This world we find ourselves living in is broken in many ways. Some theologians and biblical scholars call our world “fallen,” but I think this misses the mark somewhat. Is this world steeped in what Christians typically call “sin.?” Without a doubt. Is this world populated by a majority that operates on the premise that you should always “look out for Number 1” You bet it is. Is this world a place where trust and openness more often leads to pain than comfort? Just try it and see.
My point here, however, is not to detail how much our world has fallen from God’s standards and ideals. No, my point is just the opposite:
This world, with all its suffering, pain, and injustice, is the ideal place for us to grow spiritually through following Christ’s example of kenotic self-transcendence.
This world, warts and all, provides us with the proper venue to hone our spiritual skills in ways a utopian society never could. Rather than seeking to find ways to accelerate our way back to our pristine spiritual homeland, we are to embrace this world, find out where God is working, and join in, utilizing the spiritual gifts that God has already placed in us. This is the way to become the optimal version of ourselves and, along the way, attain spiritual fulfillment.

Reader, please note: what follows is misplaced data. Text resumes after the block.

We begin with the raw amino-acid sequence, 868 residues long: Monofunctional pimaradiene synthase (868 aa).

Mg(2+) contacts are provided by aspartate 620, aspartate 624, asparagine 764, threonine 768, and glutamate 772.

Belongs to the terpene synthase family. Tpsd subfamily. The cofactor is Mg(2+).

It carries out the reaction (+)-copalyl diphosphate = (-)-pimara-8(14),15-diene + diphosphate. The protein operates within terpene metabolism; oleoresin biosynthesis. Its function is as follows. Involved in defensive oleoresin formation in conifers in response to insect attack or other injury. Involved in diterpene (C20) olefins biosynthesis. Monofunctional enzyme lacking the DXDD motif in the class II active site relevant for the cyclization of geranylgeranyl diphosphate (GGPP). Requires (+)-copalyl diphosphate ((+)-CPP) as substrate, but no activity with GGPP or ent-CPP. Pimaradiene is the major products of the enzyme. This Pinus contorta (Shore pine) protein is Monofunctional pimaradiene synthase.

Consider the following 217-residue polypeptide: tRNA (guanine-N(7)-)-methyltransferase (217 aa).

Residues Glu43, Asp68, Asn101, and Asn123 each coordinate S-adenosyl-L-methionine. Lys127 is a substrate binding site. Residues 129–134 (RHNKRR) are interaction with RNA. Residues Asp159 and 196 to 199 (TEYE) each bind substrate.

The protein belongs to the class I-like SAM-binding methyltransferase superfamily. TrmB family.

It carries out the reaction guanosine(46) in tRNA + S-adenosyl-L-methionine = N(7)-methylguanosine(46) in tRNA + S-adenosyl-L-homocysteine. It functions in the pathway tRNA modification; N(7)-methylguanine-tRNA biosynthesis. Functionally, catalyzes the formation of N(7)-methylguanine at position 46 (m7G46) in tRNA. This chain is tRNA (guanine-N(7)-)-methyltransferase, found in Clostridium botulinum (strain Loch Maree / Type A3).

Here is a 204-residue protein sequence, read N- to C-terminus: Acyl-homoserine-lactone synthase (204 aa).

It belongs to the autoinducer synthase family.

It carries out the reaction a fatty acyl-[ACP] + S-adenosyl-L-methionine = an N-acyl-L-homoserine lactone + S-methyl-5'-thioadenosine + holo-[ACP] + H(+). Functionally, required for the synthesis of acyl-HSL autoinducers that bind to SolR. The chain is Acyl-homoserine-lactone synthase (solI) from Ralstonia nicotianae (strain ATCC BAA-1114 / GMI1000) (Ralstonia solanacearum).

In closing, I want to return to a theme discussed earlier, namely this: Christ’s mission to our world brought about a new situation – a new relationship between the spiritual realm and the material world. Through the mysteries of the incarnation, Christ brought into this world a new paradigm, empowered by a new energy that we only marginally understand.